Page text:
When papers or articles say that all proteinogenic amino acids are 'levorotatory' or 'L', they often make a point of saying that only half of them are truly, optically levorotatory. All of them (except glycine) are called 'L' because of their 'opposing' configuration to glyceraldehyde, the original molecule deemed to be dextrorotatory...

Well, all sugars used by living things are supposedly 'R', or so I keep reading....

Are they similar in configuration to glyceraldehyde, or actually dextrorotatory to light?

EDIT: What I really wanted to know, in posting this question, is whether less than half, or most, or all organic sugars and carbohydrates are ACTUALLY optically active, in the sense of lowercase d or +,....

Remember, I noted that only 10 of 20 proteinogenic amino acids are actually levorotatory to polarized light....

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    $\begingroup$ Levorotatory is lower case "l" or a minus sign, not "L". All natural amino acids, save, glycine, are of the Fischer/Rosanoff designation L. Dextrorotatory means "d or +". Most, if not all, natural sugars are of the Fischer/Rosanoff designation D. The carbon that gives this assignment happens to be R. D and L are configurations; d and l are optical rotations. Search "carbohydrate configurations" in Search on Chemistry at the top of the page. $\endgroup$
    – user55119
    Nov 16, 2020 at 22:51
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    $\begingroup$ So, the answer to your question is "yes". Dextrorotatory sugars are "d" or "+". But a sugar has no chirality. Chirality is not a property of a molecule. Only carbon atoms have a chirality, and this chirality is R or S. $\endgroup$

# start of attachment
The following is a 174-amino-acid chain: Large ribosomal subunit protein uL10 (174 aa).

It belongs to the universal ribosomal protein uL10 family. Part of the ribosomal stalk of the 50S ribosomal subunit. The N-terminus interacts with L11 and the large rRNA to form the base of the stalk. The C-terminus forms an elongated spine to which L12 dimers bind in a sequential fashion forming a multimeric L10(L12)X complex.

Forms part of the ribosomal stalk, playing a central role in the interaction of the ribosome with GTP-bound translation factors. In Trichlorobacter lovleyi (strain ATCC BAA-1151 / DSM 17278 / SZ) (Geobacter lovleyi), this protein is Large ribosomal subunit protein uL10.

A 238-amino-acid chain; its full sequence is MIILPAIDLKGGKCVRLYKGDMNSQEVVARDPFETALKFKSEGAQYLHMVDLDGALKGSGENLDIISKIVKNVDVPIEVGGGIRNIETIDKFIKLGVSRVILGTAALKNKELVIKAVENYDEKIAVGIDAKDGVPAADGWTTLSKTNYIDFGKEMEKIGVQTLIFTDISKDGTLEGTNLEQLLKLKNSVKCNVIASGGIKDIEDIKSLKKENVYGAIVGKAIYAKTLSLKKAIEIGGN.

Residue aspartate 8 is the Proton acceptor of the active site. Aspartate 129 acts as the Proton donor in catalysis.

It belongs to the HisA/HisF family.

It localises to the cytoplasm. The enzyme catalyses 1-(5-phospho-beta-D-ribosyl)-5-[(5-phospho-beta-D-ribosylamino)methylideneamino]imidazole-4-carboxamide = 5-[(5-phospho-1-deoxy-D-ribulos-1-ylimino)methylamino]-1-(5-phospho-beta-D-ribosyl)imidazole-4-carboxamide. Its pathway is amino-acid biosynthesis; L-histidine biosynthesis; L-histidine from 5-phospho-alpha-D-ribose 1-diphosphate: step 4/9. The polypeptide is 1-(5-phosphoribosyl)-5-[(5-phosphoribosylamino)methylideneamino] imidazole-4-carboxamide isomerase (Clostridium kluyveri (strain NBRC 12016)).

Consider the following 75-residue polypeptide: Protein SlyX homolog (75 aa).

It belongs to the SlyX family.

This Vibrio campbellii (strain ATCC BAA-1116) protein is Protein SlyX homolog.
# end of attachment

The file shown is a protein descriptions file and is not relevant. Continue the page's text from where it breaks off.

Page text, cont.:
– Maurice
    Nov 17, 2020 at 10:18
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    $\begingroup$ I would say chirality is a property of the molecule rather than just a specific center. A molecule is chiral if it has no improper rotation symmetry elements, which can be caused by point center of chirality like a carbon atom, but also from axial chirality (e.g. a helical structure). I guess you mean we can't assign R or S labels to a whole molecule, but I would refer to these labels as "configurations" rather than "chiralities". $\endgroup$
    – Tyberius
    Dec 3, 2021 at 17:42

1 Answer 1


Dextrorotatory = d = (+). Levorotatory = l = (-). These terms describe the absolute sense of rotation in an optically active substance.

D and L are older terms for the sense of chirality that can be traced back to dextro- or levorotation of glyeraldehyde. The actual compound may have the same or opposite sense of rotation, but the assignment is determined by analogy. (Cf. Fisher/Rosanoff).

R and S describe absolute stereochemistry of a center, so a specific molecule with multiple chiral centers cannot be sufficiently described with a single R or S, but require one for each stereocenter. This designation is part of the more modern (and widely accepted) Cahn-Ingold-Prelog system, which has largely been adopted by IUPAC.

Note that while D and L might be sufficient to describe a sugar, anything more complicated than a 3-carbon aldose or 4-carbon ketose is not likely to be properly described with a single R or S because there are multiple stereocenters.


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